The atlas runs in 10" x 11" in size per sheet, and the ring binding in the middle allows you to fold the desk edition over, and basically the same for the field edition. It is a good thing also that in the desk edition (I kept my desk edition and sold my field edition to a fellow observer; more on that soon) has the ring binding and allows you to fold it over. It is heavy for me for an atlas to be used at the scope. Combined with being somewhat bulky I find it difficult for me to use right at the eyepiece. I fold it over on a table near the scope and use it to go back and forth to and that is the best method for me in using this scope. I think in the YouTube video you can see as Mr. Stoyan holds and flips the atlas that if you use this at the eyepiece, you won't be holding unto anything else. The size is great for my table and using it there, especially folded over.  The paper on the Desk Edition is just a tad less stiff then the paper in the Pocket Sky Atlas but for me, even in a dewy situation, it has held up fine. For that reason, that in two sessions with heavy use of the atlas on a table with dew numbers high in the desert, I was totally content with the Desk Edition over the Field Edition. The pages on the Field Edition are made of a material that resists dew and dampness so if your living in a heavy dew area, and want to get that, for around $250.00 plus shipping. The desk edition is only around $100.00 so your choice on your poison. For me, I don't face hard dew year round in Utah or the West, so being cheap on somethings, I opted for the $100.00 Desk Edition.

One area that I think this atlas does really shine is with the constellation maps that help in locating a specific map to go to for finding the objects you need. It is quite easy if you have your constellations memorized or a planisphere nearby. I also like that the atlas contains Abell, Arp, and other catalog items in it. This is also an added benefit for the newer observer. I do not like the arrow system for the double stars as that to me is confusing,especially for someone new in the hobby and use to the line through the star. On the other hand the intensity of the star I do find nice. Stars go up to mag. 9.5 and it does have a lot of DSO's for a 12 inch scope.

Below you can see the atlas folded over and thus making it a decent size for a table near a scope in the field. I still prefer the Pocket Sky Atlas for its size, then moving to a printed star chart of the laptop if it is covered with red whatever to dim the light coming from it.  I haven't found a comfortable way to use this atlas except with a modified ready book light that clips on the atlas and is red.  Awkward to hold at the scope/eyepiece is how I best describe it if you need a red light to use to see it.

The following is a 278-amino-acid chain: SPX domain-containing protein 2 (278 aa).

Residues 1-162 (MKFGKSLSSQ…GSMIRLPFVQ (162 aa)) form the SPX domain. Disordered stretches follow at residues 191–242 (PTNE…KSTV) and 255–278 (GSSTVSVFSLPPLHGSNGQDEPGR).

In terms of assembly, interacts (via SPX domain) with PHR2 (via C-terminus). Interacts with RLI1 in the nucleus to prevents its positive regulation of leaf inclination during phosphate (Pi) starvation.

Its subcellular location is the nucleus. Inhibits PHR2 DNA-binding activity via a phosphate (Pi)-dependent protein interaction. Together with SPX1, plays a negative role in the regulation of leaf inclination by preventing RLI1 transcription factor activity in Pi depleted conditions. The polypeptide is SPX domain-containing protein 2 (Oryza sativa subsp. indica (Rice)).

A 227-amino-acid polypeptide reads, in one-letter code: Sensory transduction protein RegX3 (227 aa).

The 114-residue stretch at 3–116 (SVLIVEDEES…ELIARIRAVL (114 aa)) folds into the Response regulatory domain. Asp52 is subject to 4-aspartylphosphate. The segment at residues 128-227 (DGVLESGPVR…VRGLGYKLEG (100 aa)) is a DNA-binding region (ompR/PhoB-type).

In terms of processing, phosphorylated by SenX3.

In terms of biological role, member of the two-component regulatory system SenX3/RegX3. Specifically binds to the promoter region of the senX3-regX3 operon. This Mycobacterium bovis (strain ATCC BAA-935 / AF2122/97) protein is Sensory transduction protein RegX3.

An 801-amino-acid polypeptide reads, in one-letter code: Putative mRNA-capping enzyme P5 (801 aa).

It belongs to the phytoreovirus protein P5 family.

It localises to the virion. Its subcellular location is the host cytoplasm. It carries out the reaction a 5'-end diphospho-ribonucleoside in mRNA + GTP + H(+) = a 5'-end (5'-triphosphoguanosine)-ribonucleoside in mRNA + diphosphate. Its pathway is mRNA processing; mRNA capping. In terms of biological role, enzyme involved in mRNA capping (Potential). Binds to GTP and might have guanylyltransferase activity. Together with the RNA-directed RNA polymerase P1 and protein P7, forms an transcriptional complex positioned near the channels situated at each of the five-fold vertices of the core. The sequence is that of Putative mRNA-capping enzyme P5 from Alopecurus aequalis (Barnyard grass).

The Virgo galaxies are printed here with many being beyond a 12 inch, which I disagree with. I have seen them in a 10 inch and a 14 inch so location, conditions, experience and age have to play a roll here.

Note on this segment that some of the galaxies are shown, but are not visible in a 12 inch so no label. This if you haven't figure out is my biggest gripe of the atlas, the greatest selling point. A 10 inch in a 21.5 SQM sky should see most of these. I have seen some in a SQM 20.9 sky in a 10 inch so I just don't like a book based on one observer's experience telling a newbie or less experience observer what they can and cannot see. Let them figure out and present what is out there so they can try. Disclaim in the front of the atlas.  This is why I use printed off charts if not a laptop in the field. 

Now I sound sour on the atlas, I am not. I like it for what it is, but I don't think if I wasn't going to review for my blog that I would purchase one if I was an experience observer. The atlas is focused for those using a 4, 8 or 12 inch telescope to observe; don't have a lot of time to figure out if they can see something for themselves by star hopping or using a GoTo to get there and taking a look.  If your a newbie to the hobby, or a casual observer or a good experience observer who doesn't like faint stuff, then this is an excellent reference and tool to use. Whether you use it in the field or at home is up to you. Field or Desk? I opt and recommend the Desk edition as I feel dew won't tear it up too bad but then again, I am a west coast guy and a Utah/Desert observer. I feel the atlas is a decent buy at $100, but at $250 for the field edition, I just can't justify that for an atlas. I still like my Uranometria 2000.0 Deep Sky edition and use that in the field, like this, on a table if I find I didn't print off a chart or bring the laptop. For the cost and what you get, I feel that Uranometria 2000.0 is the much better deal as it goes deeper.